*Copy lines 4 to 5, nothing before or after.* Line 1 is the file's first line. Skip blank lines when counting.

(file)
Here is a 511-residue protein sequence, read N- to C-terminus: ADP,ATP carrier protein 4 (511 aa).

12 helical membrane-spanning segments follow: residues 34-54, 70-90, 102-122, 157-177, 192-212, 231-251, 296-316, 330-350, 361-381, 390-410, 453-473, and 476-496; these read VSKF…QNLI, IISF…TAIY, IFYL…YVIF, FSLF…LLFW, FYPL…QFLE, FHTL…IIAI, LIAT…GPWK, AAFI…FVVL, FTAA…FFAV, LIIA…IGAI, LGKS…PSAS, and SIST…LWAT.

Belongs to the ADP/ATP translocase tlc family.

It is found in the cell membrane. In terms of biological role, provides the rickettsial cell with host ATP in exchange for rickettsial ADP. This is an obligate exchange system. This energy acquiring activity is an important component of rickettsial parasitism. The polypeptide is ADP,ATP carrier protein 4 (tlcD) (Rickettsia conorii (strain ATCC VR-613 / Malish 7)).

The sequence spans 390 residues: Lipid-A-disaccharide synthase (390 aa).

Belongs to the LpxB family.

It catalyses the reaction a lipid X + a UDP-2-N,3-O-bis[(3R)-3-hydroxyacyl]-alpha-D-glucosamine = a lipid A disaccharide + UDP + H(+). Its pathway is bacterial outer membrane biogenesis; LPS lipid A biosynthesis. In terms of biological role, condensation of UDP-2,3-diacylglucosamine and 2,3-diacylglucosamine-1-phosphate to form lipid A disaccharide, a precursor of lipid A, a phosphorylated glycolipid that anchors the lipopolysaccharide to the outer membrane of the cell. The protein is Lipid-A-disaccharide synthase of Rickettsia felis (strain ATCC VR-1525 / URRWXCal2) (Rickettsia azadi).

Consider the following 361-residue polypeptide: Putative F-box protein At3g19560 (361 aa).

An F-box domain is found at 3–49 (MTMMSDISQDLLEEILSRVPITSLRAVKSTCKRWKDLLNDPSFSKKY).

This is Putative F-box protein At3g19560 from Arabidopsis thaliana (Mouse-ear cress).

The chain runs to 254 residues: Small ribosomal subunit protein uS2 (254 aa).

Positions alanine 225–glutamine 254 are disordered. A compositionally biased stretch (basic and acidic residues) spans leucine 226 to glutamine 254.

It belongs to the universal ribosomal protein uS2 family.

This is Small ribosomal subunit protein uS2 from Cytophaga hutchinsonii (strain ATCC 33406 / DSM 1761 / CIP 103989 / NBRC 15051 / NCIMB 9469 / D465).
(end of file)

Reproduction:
It is found in the cell membrane. In terms of biological role, provides the rickettsial cell with host ATP in exchange for rickettsial ADP. This is an obligate exchange system. This energy acquiring activity is an important component of rickettsial parasitism. The polypeptide is ADP,ATP carrier protein 4 (tlcD) (Rickettsia conorii (strain ATCC VR-613 / Malish 7)).

The sequence spans 390 residues: Lipid-A-disaccharide synthase (390 aa).